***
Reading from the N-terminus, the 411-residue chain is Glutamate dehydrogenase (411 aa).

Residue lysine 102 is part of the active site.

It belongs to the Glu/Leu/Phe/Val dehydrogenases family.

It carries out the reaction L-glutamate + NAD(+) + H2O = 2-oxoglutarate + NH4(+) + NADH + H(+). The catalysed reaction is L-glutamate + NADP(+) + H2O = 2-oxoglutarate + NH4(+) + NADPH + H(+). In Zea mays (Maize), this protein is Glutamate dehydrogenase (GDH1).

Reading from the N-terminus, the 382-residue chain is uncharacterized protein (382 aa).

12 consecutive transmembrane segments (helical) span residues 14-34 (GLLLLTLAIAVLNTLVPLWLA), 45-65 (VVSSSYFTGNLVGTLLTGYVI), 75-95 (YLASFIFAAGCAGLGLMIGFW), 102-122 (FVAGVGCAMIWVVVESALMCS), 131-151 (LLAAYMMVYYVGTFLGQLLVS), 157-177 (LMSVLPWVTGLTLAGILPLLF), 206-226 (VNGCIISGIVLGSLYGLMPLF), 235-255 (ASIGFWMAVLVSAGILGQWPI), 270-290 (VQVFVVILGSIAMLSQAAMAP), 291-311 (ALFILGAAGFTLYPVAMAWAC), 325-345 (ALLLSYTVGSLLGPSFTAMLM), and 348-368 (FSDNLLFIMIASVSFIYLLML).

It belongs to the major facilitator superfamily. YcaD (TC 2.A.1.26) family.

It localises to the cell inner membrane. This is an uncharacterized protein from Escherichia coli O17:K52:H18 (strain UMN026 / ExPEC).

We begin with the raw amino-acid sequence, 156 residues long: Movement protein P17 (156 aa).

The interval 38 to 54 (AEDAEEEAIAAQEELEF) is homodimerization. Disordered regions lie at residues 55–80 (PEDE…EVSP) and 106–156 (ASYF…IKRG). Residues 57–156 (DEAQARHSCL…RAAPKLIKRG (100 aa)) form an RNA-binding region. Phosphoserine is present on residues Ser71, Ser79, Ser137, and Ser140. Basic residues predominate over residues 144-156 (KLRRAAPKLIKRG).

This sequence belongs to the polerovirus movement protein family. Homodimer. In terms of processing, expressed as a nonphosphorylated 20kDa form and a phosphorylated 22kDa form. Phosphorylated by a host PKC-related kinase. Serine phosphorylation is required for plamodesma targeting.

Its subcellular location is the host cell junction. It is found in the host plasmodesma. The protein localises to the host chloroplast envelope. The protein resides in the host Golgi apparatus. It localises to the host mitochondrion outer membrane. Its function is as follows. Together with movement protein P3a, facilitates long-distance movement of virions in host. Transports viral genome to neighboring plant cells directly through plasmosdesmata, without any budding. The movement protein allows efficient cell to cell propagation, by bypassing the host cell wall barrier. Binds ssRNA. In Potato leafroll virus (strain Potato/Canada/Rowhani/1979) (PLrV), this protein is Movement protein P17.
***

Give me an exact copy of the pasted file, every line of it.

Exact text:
Reading from the N-terminus, the 411-residue chain is Glutamate dehydrogenase (411 aa).

Residue lysine 102 is part of the active site.

It belongs to the Glu/Leu/Phe/Val dehydrogenases family.

It carries out the reaction L-glutamate + NAD(+) + H2O = 2-oxoglutarate + NH4(+) + NADH + H(+). The catalysed reaction is L-glutamate + NADP(+) + H2O = 2-oxoglutarate + NH4(+) + NADPH + H(+). In Zea mays (Maize), this protein is Glutamate dehydrogenase (GDH1).

Reading from the N-terminus, the 382-residue chain is uncharacterized protein (382 aa).

12 consecutive transmembrane segments (helical) span residues 14-34 (GLLLLTLAIAVLNTLVPLWLA), 45-65 (VVSSSYFTGNLVGTLLTGYVI), 75-95 (YLASFIFAAGCAGLGLMIGFW), 102-122 (FVAGVGCAMIWVVVESALMCS), 131-151 (LLAAYMMVYYVGTFLGQLLVS), 157-177 (LMSVLPWVTGLTLAGILPLLF), 206-226 (VNGCIISGIVLGSLYGLMPLF), 235-255 (ASIGFWMAVLVSAGILGQWPI), 270-290 (VQVFVVILGSIAMLSQAAMAP), 291-311 (ALFILGAAGFTLYPVAMAWAC), 325-345 (ALLLSYTVGSLLGPSFTAMLM), and 348-368 (FSDNLLFIMIASVSFIYLLML).

It belongs to the major facilitator superfamily. YcaD (TC 2.A.1.26) family.

It localises to the cell inner membrane. This is an uncharacterized protein from Escherichia coli O17:K52:H18 (strain UMN026 / ExPEC).

We begin with the raw amino-acid sequence, 156 residues long: Movement protein P17 (156 aa).

The interval 38 to 54 (AEDAEEEAIAAQEELEF) is homodimerization. Disordered regions lie at residues 55–80 (PEDE…EVSP) and 106–156 (ASYF…IKRG). Residues 57–156 (DEAQARHSCL…RAAPKLIKRG (100 aa)) form an RNA-binding region. Phosphoserine is present on residues Ser71, Ser79, Ser137, and Ser140. Basic residues predominate over residues 144-156 (KLRRAAPKLIKRG).

This sequence belongs to the polerovirus movement protein family. Homodimer. In terms of processing, expressed as a nonphosphorylated 20kDa form and a phosphorylated 22kDa form. Phosphorylated by a host PKC-related kinase. Serine phosphorylation is required for plamodesma targeting.

Its subcellular location is the host cell junction. It is found in the host plasmodesma. The protein localises to the host chloroplast envelope. The protein resides in the host Golgi apparatus. It localises to the host mitochondrion outer membrane. Its function is as follows. Together with movement protein P3a, facilitates long-distance movement of virions in host. Transports viral genome to neighboring plant cells directly through plasmosdesmata, without any budding. The movement protein allows efficient cell to cell propagation, by bypassing the host cell wall barrier. Binds ssRNA. In Potato leafroll virus (strain Potato/Canada/Rowhani/1979) (PLrV), this protein is Movement protein P17.